University of Dundee University of Dundee
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4 February 2011

Researchers seek to understand experiences of missing people

A project which aims to increase understanding of why adults go missing, where they go and how searches are carried out is being undertaken by a team of researchers from the University of Glasgow, University of Dundee and Grampian Police.

The 'Geographies of Missing People' project is being conducted in partnership with the Metropolitan Police Service and Grampian Police and aims to examine the scope and capabilities of organisations to track missing adults, investigate the experiential geographies of those who go missing, and advance policy and operational understandings of 'missingness'.

Dr Hester Parr, a Reader in the School of Geographical and Earth Sciences, who is leading the project said: 'There have been relatively few studies of 'going missing', and these are mostly orientated towards younger people who are estimated to make up two-thirds of missing episodes per year. Our study is different: it’s on adult missing people’.

'Grampian Police have developed quantitative models of missing people, so for example, if a 40-year-old man goes missing they have a spatial model which dictates the size of the search area and likely locations where he might be found.'

'But research to date has not looked at qualitative information - in other words, the way people use space, the types of places they seek out and their experiences of them.

'Consequently, there is a general lack of information about adults who go missing and their spatial experiences, especially as articulated through the voices of 'returned' missing people.

Grampian Police Assistant Chief Constable Colin Menzies (also Association of Chief Police Officers in Scotland (ACPOS) lead for Missing Persons) states 'Missing People represent a significant challenge for the police due to the volume of cases and the potential risks missing people face. Building on the work we have already conducted, this new qualitative research will significantly add to our knowledge of missing person behaviour and support how we approach missing persons operationally.'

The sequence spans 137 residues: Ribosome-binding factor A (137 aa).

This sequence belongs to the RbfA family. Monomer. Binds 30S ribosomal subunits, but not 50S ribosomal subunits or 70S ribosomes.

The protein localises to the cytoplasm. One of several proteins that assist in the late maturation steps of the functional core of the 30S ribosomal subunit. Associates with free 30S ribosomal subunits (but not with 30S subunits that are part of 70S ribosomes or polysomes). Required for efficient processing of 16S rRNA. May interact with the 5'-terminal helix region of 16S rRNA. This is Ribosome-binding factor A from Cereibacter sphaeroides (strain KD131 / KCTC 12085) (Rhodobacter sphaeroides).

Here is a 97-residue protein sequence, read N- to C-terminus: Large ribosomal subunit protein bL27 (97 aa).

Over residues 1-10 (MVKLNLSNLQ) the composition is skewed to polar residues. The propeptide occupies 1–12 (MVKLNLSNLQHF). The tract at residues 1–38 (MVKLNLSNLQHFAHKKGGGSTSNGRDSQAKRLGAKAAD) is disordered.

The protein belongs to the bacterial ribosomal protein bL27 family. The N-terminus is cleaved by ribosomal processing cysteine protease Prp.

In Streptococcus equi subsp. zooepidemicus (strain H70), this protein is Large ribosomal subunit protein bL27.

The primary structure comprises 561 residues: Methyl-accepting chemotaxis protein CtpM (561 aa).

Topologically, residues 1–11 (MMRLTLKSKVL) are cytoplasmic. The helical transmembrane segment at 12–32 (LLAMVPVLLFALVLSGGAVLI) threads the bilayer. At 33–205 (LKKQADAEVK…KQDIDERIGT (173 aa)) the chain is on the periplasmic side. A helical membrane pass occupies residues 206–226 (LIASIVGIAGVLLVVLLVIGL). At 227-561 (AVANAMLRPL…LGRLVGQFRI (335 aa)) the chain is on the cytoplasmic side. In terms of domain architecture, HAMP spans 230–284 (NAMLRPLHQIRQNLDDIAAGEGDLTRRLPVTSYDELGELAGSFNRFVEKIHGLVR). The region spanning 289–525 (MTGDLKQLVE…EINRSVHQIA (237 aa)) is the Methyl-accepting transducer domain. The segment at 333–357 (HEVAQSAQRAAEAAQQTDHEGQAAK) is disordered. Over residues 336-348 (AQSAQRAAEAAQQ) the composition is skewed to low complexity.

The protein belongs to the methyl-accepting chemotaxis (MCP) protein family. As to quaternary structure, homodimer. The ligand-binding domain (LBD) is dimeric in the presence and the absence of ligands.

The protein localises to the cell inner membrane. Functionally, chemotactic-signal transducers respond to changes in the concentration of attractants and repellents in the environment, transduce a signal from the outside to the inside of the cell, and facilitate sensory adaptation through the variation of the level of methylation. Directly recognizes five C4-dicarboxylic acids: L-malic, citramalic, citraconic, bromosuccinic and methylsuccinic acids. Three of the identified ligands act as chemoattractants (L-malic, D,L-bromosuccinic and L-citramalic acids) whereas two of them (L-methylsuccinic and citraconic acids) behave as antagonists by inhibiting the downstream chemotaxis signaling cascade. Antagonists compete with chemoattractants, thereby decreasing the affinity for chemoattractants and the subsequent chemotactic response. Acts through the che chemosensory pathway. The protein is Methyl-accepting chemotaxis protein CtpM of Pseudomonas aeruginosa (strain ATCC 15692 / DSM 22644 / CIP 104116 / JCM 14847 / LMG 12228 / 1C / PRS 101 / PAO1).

Hester Parr highlights that 'A range of research questions exist: What led to the disappearance? Why did they leave? Where did the person go? How did the police and other agencies respond and what type of search was carried out? ‘How does the family cope with being left behind? What happens when and if missing people come back?

'These are the questions that lie at the heart of this research which we intend to gain insight into to help support police and other organizations tasked with finding missing people at a strategic and operational level.'

The project will involve interviews with police to gain understanding into how missing person cases are dealt with, interviews with people have gone missing in the past but who have returned and to family members of people who have gone missing.

Around 300,000 people go missing every year in the UK - but about 75% return after three days.

Other members of the project team include Professor Nick Fyfe, of the Scottish Institute for Policing Research and Dundee University; Dr Penny Woolnough, Grampian Police; and Dr Olivia Stevenson, research fellow at the University of Glasgow.

The project, which is being funded by the Economic and Social Research Council, runs for three years.

For more information contact Stuart Forsyth in the University of Glasgow Media Relations Office on 0141 330 4831 or email

Contact points
Dr Hester Parr (8.45am-4pm): (01413305291 or 07910158562)

Prof Nicholas Fyfe: (07866 980088)

Dr Penny Woolnough (01330 850492)

For media enquiries contact:
Roddy Isles
Head, Press Office
University of Dundee
Nethergate, Dundee, DD1 4HN
TEL: 01382 384910
MOBILE: 07800 581902